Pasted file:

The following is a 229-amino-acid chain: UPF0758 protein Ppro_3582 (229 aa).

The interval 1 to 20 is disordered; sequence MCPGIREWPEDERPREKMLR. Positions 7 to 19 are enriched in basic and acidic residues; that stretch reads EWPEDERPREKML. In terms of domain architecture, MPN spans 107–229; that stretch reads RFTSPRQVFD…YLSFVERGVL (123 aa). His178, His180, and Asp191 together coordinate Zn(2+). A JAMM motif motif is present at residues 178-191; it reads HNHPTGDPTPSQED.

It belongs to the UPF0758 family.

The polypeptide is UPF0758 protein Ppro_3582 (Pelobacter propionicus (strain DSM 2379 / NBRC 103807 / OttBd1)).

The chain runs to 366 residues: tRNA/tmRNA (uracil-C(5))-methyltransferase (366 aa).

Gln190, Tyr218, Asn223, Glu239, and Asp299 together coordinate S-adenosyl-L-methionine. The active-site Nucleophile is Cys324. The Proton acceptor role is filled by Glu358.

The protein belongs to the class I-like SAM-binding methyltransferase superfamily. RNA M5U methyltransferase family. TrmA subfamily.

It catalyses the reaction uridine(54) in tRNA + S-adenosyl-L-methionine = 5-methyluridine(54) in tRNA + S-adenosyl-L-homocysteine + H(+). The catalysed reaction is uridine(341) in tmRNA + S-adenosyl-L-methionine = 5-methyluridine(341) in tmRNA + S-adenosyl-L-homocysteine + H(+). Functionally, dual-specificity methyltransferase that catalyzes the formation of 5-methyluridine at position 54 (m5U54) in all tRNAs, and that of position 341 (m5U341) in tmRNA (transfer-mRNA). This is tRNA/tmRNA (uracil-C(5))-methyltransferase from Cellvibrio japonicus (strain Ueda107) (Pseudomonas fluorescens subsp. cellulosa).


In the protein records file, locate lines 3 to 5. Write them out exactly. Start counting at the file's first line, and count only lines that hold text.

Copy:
It belongs to the UPF0758 family.

The polypeptide is UPF0758 protein Ppro_3582 (Pelobacter propionicus (strain DSM 2379 / NBRC 103807 / OttBd1)).

The chain runs to 366 residues: tRNA/tmRNA (uracil-C(5))-methyltransferase (366 aa).